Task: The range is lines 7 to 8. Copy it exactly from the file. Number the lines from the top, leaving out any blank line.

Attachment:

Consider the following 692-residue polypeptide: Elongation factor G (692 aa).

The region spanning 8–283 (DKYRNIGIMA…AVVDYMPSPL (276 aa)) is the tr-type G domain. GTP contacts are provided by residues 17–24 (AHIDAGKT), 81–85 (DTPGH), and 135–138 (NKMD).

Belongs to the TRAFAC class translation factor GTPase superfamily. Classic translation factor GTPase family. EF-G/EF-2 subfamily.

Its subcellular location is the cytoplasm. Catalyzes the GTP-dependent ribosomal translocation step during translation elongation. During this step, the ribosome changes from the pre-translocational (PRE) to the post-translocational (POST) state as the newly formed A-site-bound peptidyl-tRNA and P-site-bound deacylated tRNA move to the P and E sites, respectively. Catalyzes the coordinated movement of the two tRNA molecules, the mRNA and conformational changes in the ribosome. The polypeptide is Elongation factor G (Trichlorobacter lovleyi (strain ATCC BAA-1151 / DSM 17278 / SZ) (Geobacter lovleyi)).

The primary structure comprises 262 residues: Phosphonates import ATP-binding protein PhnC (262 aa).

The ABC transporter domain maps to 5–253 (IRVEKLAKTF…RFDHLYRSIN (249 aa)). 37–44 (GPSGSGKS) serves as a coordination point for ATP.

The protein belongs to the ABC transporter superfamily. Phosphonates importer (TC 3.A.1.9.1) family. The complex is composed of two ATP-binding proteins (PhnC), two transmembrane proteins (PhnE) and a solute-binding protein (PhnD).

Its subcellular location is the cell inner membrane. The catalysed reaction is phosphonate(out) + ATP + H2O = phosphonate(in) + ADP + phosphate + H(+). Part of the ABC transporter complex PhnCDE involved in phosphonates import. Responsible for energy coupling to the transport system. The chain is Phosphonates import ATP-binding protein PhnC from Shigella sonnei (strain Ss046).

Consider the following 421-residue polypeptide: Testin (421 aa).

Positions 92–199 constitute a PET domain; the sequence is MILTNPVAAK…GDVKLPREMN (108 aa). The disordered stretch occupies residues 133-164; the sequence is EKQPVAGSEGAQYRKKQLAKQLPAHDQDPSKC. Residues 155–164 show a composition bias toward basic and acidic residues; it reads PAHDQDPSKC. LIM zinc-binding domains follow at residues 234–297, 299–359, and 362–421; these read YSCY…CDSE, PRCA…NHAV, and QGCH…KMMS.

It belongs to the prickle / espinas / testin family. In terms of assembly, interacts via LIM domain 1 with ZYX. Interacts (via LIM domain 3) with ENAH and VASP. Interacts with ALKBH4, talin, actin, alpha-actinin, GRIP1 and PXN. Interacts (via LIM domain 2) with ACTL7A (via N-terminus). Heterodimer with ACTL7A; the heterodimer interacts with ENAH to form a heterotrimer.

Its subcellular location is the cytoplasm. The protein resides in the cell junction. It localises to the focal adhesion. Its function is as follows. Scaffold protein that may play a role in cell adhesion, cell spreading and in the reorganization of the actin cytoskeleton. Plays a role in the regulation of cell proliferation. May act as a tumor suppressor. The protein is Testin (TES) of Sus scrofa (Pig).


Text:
The protein belongs to the ABC transporter superfamily. Phosphonates importer (TC 3.A.1.9.1) family. The complex is composed of two ATP-binding proteins (PhnC), two transmembrane proteins (PhnE) and a solute-binding protein (PhnD).

Its subcellular location is the cell inner membrane. The catalysed reaction is phosphonate(out) + ATP + H2O = phosphonate(in) + ADP + phosphate + H(+). Part of the ABC transporter complex PhnCDE involved in phosphonates import. Responsible for energy coupling to the transport system. The chain is Phosphonates import ATP-binding protein PhnC from Shigella sonnei (strain Ss046).